Another reason is a lack of space. While luxury brands have expanded their brick-and-mortar offer, opening a retail location in India remains a challenge. This is because there is a lack of available options: there is not always space in a neighborhood conducive to luxury shopping, and there are strict regulations on retail ownership. At this point, Hermès is the only brand with a standalone store, located in Mumbai, as opposed to locations in luxury hotels or malls. 

India also has a lack of infrastructure, and many different states and state capitals, making foreign brands hesitant to invest. The government has launched a variety of initiatives to increase India’s attractiveness to foreign investors and increase Internet coverage. If these pay off, they could lead to an increased luxury presence in India and more consumers shopping online and in person. 

What is needed to pivot?

Despite these challenges, India remains one of the most promising future markets. For luxury companies, it is a challenge to understand and adapt to this market. Luxury companies have been waiting for almost two decades and the wait is still not over. The market is not at all like China. In China, there is one political party and one official language, which is not the case in India.  Communist China may have had a strong handicraft industry, but its population could not buy goods for generations due to the communist regime. There is a similar situation in India, due to the oppression from the British, but the population was always free to consume. The Maharaja Bhupinder Singh of Patiala ordered his famous necklace from Cartier in 1928. It is not by chance that Cartier has now created a special division for the Indian consumers and the Indian diaspora. Dior has recently collaborated with Indian artists and designers to create unique and culturally relevant products. For example, the brand has worked with Indian artist Kalyani Chawla to create a limited-edition collection of handbags that feature Indian embroidery and motifs. Gucci animal motifs were sourced from Mumbai for its collections. 

As mentioned earlier, luxury skincare is a growing market, driven by Indian women. The repeal of homophobic laws also means that the LGBTQ+ community feels more free, leading to increased spending on new gender-neutral makeup and clothing offers. There’s also an increasing community of older people who finally have disposable income and want to emulate what they see in western media, dubbed “seenagers” by the media (senior teenagers): they’re making the most of their golden years, and spending on luxury products is part of that. Finally, recent changes in tax laws for foreign spending will also play a role in the conversation.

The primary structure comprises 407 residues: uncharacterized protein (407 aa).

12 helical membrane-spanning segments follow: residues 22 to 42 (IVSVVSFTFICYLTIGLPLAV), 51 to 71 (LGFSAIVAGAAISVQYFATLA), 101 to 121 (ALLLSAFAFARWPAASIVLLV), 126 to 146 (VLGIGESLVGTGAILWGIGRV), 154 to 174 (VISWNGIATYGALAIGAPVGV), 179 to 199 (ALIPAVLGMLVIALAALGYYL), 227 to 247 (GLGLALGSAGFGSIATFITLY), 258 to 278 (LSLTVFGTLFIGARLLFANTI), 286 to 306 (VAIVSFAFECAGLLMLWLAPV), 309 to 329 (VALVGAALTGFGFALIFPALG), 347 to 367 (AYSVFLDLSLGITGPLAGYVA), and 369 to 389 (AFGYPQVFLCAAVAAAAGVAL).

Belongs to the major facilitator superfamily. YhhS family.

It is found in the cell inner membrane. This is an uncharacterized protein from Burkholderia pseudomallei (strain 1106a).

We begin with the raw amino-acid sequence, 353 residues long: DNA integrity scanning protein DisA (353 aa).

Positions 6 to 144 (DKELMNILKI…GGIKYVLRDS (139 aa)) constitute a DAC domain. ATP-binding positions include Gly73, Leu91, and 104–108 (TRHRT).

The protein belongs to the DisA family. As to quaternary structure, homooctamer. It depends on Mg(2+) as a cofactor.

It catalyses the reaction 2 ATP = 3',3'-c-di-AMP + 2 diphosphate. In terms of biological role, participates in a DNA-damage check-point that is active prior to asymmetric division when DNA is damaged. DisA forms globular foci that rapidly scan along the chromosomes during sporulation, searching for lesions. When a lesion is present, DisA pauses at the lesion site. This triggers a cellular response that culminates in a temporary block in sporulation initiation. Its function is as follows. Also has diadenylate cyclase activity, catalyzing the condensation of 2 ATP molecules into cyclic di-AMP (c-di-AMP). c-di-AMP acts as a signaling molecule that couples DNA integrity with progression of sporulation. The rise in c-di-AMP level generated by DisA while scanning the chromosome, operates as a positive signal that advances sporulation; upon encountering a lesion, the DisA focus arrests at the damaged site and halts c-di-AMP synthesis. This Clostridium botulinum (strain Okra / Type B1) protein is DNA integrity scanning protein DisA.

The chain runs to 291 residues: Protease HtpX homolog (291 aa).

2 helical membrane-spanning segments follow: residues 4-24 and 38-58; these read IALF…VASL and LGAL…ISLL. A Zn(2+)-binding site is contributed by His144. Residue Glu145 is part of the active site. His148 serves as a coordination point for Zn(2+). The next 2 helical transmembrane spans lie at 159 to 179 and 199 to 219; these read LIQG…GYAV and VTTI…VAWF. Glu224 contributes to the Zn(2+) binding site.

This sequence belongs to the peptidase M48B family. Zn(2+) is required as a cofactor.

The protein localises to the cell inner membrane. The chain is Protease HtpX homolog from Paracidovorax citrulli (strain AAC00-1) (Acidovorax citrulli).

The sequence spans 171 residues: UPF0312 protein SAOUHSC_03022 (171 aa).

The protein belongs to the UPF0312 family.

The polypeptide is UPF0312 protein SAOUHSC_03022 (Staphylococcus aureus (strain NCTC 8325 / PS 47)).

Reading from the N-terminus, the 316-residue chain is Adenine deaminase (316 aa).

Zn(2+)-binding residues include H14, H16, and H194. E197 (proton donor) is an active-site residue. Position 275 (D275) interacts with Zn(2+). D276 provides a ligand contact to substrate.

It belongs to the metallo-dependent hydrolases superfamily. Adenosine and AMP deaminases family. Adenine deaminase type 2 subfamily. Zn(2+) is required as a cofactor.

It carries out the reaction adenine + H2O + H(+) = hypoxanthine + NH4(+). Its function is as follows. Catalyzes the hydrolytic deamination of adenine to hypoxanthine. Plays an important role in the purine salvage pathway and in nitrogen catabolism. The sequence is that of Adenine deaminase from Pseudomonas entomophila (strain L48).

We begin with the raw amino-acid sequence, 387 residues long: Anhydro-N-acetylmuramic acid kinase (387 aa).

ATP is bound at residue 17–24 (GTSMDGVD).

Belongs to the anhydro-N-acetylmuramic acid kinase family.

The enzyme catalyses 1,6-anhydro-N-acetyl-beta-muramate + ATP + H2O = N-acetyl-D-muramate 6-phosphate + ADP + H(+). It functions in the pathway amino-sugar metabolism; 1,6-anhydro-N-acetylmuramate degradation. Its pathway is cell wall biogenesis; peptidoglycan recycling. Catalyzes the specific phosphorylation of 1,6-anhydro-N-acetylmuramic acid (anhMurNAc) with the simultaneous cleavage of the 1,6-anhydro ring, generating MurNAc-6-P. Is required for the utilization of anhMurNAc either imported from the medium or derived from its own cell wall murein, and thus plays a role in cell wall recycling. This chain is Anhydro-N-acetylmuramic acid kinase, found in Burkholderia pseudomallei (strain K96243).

Keys to success 

Dr. Som also outlines strategies that luxury brands can employ to make the most of the Indian market, at least at the initial stages.

  • Understanding who their consumers are and how they are different from those in other markets: for instance, different style choices like lehengas, saris, kurtas that are usually worn during Indian marriages (an untapped niche in luxury) 

  • Integrating cultural elements into the product range through limited collections. Brands have recognized this opportunity. Lladro, a Spanish luxury brand, launching their best-seller idol of the god Ganesha, Bulgari creating the mangalsutraor “auspicious thread,” that is tied around a Hindu bride's neck during the wedding ceremony, a symbol that the couple is bound in matrimony and an indication of the bride's new status as a married woman, Hermes adopting motifs of horses and elephants from India for their scarves known as the Maharaja & Maharani collection, Gucci adopting symbols of animal motifs for their bags and accessories, Bottega Veneta launching a “Knot India” clutch, Canali and Zegna designing a bandhgala (a closed-neck jacket) 

  • Respecting the local culture and heritage of Indian jewellery tradition: jewelry buying is big in India for various occasions. Brands could introduce a line of jewellery inspired by Bhupinder Singh, the Maharaja of Patiala and Maharani Gayatri Devi of Jaipur, to name a few. 

After China, which country will see the biggest boom in luxury consumption? With changing tides in India, it could be the next big thing- but in the long-term, as noted by the CEO of Prada back in 2004: “India is potentially interesting for us, not now, but in the long term. You need to look 50 or 100 years into the future”. While it’s been almost 20 years, the statement still rings true: there’s untapped potential, but it’ll take patience just like in any sport, such as surfing. A budding surfer can see the shore, but it is very difficult to predict the path to reach the shore. The path is there, but its twists and turns are not yet clear. 

ESSEC Knowledge on X